The Santa Justa Lift is a cool elevator built in 1902 to connect the lower streets of Baixa with the higher streets of Carmo, providing a convenient way for people to get between the two neighbourhoods. The elevator is a unique and impressive piece of engineering, and it looks pretty cool too. The lift takes you up 45 meters and offers a panoramic view of the city from the top. The famous landmark elevator gets busy, so be prepared for that.
8 | Be a Foodie at Time Out Market Lisbon
This one is for the foodies! The Time Out Market Lisbon, also known as Mercado da Ribeira, is a food market in Lisbon you can’t miss. It’s housed in a restored 19th-century market building and has a ton of food and drink from some of the city’s best chefs and restaurateurs, from traditional Portuguese dishes to international fare. You can even get your hands on wine, cheese, and crafts. The Time Out Market Lisbon is a great place to experience the city’s diverse culinary scene and a perfect spot to stop for a bit of lunch.
9 | Visit Belém Tower
The Belém Tower is a UNESCO World Heritage Site located in Belém, a short distance from the centre of Lisbon and a must-see for anyone visiting Lisbon. It was built in the early 16th century as a defensive fortification and a ceremonial gateway to Lisbon. The tower is an excellent example of the Manueline architectural style and features intricate stone carvings and ornate decoration, which is perfect for the photographer in you.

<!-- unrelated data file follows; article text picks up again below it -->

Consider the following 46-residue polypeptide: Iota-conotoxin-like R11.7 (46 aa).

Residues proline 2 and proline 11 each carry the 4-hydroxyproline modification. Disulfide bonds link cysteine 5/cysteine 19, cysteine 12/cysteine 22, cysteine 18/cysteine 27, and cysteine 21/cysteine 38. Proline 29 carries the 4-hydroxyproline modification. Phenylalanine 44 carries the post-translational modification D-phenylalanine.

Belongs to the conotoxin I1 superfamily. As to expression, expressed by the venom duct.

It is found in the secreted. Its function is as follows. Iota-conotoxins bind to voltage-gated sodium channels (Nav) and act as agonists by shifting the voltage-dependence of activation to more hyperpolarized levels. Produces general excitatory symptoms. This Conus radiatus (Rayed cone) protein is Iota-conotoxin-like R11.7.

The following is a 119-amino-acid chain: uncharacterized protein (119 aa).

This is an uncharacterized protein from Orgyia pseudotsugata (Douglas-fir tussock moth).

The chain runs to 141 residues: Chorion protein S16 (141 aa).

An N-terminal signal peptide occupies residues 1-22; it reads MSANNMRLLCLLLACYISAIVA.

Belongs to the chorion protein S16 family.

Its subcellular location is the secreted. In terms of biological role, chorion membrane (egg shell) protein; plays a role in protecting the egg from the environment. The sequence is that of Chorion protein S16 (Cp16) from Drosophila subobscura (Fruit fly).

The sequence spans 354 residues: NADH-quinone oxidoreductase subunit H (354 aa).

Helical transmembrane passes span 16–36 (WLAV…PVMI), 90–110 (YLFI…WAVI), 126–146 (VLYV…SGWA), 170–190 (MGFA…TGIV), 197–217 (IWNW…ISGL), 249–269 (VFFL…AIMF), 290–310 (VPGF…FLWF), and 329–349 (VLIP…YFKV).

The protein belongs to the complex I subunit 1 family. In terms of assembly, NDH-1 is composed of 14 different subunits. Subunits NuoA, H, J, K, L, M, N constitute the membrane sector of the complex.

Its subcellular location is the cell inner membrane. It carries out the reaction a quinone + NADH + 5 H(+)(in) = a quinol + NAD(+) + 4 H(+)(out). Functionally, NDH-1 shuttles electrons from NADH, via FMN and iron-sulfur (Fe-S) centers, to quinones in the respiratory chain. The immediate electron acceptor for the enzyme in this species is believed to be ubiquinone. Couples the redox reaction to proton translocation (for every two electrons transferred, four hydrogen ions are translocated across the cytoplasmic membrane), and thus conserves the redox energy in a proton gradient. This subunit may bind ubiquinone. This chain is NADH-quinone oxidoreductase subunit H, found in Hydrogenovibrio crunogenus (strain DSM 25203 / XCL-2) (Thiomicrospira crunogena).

Interestingly Belém Tower has served as a prison, a customs house, and a naval academy, and you can climb to the top of the tower for panoramic views of the city and the River Tagus. To help plan your itinerary, Belém Tower is ideally situated next to the following few things on our list of things to do in Lisbon.
10 | Admire Padrão dos Descobrimentos
The Padrão dos Descobrimentos is another must-visit location in Belém. It was built in the 1950s to commemorate the Portuguese Age of Discovery, during which Portuguese navigators explored and mapped much of the world. The Padrão dos Descobrimentos is a fancy bit of stonework with some unique carvings worthy of a few photos. If you’d like, you can head up the monument for more panoramic views of the city, but it’s not worth it if you’ve been up Belém Tower because the views are much the same.
11 | Visit Jerónimos Monastery